The arrival of autumn brings a new set of challenges to pet owners, especially when the clocks go back, so here are some tips for keeping you and your pet safe and well as the nights draw in.
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- The change in seasons can bring on skin conditions, breathing issues, aching joints and allergies, make sure you are carefully monitoring your pets health. If you notice any unusual changes seek veterinary advice.
- Slug pellets are poisonous to all pets so avoid using them in your flowerbeds and pots. If consumed by your pet it may cause twitching, fitting, diarrhoea, vomiting, excessive panting, uncoordinated walking, muscle tremors, hypothermia and many other symptoms. If your pet is showing any of these signs take your pet to the vet immediately.
- Similarly anti-freeze and screen-wash have the same dangerous life threatening effect on pets as slug pellets do, so if you are getting your car ready for winter remember how deadly they are to animals. What’s worse is that there is a substance in anti-freeze and screen-wash that is highly palatable, so keep them away from your pets.
- This time of year encourages rodents to seek warmer shelter so do not leave any rodenticides down in garages or sheds where your pet could get at them as these can also be fatal if eaten.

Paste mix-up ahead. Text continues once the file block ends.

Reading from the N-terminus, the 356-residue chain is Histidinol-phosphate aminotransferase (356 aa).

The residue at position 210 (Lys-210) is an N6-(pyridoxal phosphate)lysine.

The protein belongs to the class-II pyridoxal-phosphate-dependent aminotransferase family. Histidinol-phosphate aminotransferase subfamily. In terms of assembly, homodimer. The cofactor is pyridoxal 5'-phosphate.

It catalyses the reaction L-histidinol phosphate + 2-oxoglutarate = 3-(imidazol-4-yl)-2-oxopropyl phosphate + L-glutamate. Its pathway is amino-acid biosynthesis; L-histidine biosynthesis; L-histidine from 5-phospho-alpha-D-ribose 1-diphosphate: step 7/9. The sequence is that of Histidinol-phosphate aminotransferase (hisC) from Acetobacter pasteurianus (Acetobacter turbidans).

- Problems with fleas and ticks both increase over the autumn period, with a peak when people start turning on their central heating. Make sure you use flea and tick control and check your pets coats often. If a tick is found make sure to use the correct tick removal kit.
Rabbits and Guinea Pigs
- If your rabbits or guinea pigs are kept outside, now is the time to start planning their location for the colder months ahead. If you have a garage or shed you can move them into there for the winter. If you don’t, their hutch will need to be protected from the weather to keep them warm, spare blankets or off cuts of carpet can be used as insulation. Something will need to hang down the front of the hutch to protect them from the elements.
- Do not use hot water bottles or electric blankets as they can burn your small furry pet. Instead add extra bedding to keep them warm and more cosy.
- Rabbits and guinea pigs can have a little extra hay in addition to their usual feed to increase their calorie intake, they don’t hibernate like other animals so they need the little extra.
- To avoid water bottles from freezing you can try wrapping them in bubble wrap.
- Some cats get a lot less exercise in these colder months as they don’t go outside so much. Do make sure you adjust their food intake accordingly to avoid them gaining too much weight, also make sure fresh water is always available.
- If your cat does continue to go outdoors during the colder months, make sure they don’t stay out for too long especially when temperature is below freezing.
- Look out for frostbite. It is most common on the ears, the tail and footpads and looks pale, glossy or white. Take them to the vet if you feel this is developing.
- Prevent potential burns by protecting your cat from open fires and heaters.